2b. Also indicated in the figure is the complete replication of the bacterial chromosome before segregation starts. This is clearly derived from eukaryotic mitosis where chromosomes move apart after their duplication. Now we know that DNA replication is bidirectional (Masters and Broda, 1971) and that replication and segregation go hand in hand. Initially, the latter could be inferred from elecron microscopic images of thin sections of E. coli showing a correlation between cell length and the length of the nucleoid (Woldring, 1974). A breakthrough was the marking of E. coli oriC with fluorescent probes in fixed (Niki & Hiraga, 1998) or living cells (Gordon et al., 1997). Studies with fluorescently labeled origins in well-defined steady state grown cultures demonstrated their moving apart (Roos et al., 1999) in accordance with a centrally-located replication factory through which replicated DNA is threaded (Fig. 3; Dingman, 1974). Thus, as in the scheme of Jacob et al., replication takes place in the cell center, though in contrast, newly-replicated DNA does not stay there.
3. Can the cell membrane play the role of a mitotic apparatus? Inspiration derived clearly, as stated by Jacob et al., from the elegant work of Cole and Hahn (1962) on wall replication in the spherical Streptococcus pyogenes cells. Cole and Hahn showed alternating fluorescent and non-fluorescent zones in chains of S. pyogenes, reflecting old and new cell wall, respectively (see Pictures Considered #7). Does zonal envelope growth apply to a rod-shaped cell like E. coli as proposed by Jacob et al. ? Remember that in 1963 membrane fluidity as a concept was still non-existent. By contrast, the focus was on the stable unit membrane. Many attempts have been carried out to deduce the mode of membrane extension, being (semi)-conservative or dispersive. Experiments involved inducible membrane proteins or radioactive chemical membrane constituants. Early attempts pointed to a dispersive (Lin et al., 1971) or conservative (Autissier & Kepes, 1971) membrane growth. In subsequent experiments, the dispersive mode became the dominant point of view (Green & Schaechter, 1972; Cadenas & Garland, 1979). Consequently, a role for the cell membrane as part of a bacterial mitotic apparatus became unlikely. Because the cell membrane is part of the envelope which includes the covalently closed peptidoglycan layer, a mitotic role for the latter might be considered. However, also in this case zonal assembly could not be demonstrated (Verwer & Nanninga, 1980; Woldringh et al., 1987; de Pedro et al., 1997). Also regarding the E. coli outer membrane which is tightly attached to the peptidoglycan layer by lipoprotein dispersive insertion of the latter was observed (Hiemstra et al., 1987). Collectively, these findings suggest that bacterial chromosomal DNA segregation (which is not mitosis) proceeds independent from the cell envelope.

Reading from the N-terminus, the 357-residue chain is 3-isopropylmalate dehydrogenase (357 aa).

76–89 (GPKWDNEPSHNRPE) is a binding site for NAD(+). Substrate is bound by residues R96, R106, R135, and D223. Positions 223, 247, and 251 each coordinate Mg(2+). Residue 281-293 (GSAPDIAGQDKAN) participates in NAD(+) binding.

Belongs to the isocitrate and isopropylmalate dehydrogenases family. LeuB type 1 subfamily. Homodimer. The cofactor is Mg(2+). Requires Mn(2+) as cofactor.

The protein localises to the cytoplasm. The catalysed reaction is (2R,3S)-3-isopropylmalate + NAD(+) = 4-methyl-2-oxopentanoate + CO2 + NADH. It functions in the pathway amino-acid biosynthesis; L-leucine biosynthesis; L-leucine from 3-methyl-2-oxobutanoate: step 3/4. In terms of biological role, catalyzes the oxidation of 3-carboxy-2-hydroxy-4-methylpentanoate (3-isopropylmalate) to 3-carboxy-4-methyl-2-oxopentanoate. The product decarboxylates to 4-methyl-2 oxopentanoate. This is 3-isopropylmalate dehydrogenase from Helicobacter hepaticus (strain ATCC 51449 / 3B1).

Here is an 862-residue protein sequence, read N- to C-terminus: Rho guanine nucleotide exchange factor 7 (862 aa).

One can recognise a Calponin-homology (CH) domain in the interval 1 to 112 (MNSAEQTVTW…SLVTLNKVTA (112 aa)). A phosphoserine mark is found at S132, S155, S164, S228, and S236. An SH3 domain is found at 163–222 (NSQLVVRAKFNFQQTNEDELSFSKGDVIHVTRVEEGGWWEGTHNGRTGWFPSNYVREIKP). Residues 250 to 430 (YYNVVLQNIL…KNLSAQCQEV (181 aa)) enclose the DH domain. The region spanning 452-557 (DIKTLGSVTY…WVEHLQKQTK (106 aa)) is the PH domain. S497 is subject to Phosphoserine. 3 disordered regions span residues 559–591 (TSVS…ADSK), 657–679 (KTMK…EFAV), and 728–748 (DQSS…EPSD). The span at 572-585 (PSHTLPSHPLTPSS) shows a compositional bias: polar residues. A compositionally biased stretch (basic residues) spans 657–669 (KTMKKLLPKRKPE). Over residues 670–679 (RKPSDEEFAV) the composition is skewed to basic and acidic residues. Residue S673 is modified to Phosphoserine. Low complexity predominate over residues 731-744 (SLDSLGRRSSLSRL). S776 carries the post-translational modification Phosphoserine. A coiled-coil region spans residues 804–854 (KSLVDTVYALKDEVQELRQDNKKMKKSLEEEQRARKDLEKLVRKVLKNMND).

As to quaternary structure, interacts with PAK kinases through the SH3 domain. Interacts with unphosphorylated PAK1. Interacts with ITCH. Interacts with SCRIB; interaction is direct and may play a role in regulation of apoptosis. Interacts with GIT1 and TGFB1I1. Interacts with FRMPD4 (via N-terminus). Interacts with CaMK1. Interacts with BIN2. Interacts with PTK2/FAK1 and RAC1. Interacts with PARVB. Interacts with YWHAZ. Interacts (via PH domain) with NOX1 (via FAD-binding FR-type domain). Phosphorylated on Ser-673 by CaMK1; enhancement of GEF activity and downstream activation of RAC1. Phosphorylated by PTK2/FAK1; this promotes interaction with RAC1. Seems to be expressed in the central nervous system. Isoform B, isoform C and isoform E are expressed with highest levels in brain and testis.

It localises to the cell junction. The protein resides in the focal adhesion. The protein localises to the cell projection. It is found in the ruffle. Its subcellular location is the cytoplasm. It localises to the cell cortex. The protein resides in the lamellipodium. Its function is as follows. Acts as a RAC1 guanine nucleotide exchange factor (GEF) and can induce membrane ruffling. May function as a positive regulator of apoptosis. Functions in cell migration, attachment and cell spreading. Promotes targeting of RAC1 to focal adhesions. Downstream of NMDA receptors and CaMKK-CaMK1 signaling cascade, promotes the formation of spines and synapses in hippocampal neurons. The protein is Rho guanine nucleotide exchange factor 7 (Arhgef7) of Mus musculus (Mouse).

So, now that we are reasonably sure that we know how chromosome segregation does not take place in bacteria, all that's left is to find out how it does! It has been noted that the segregating nucleoid keeps a fixed distance to the cell poles (van Helvoort & Woldringh, 1994), implicating perhaps that oriC interacts with a pole through a hypothetical proteinaceous framework.
One might wonder why the influence of the model of Jacob et al. persisted for such a long time. Perhaps the answer lies in the fact that bacteria are so small, thus precluding the straightforward application of eukaryotic cellular organization.
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Nanne Nanninga is Emeritus Professor of Molecular Cytology at the University of Amsterdam Swammerdam Institute for Life Sciences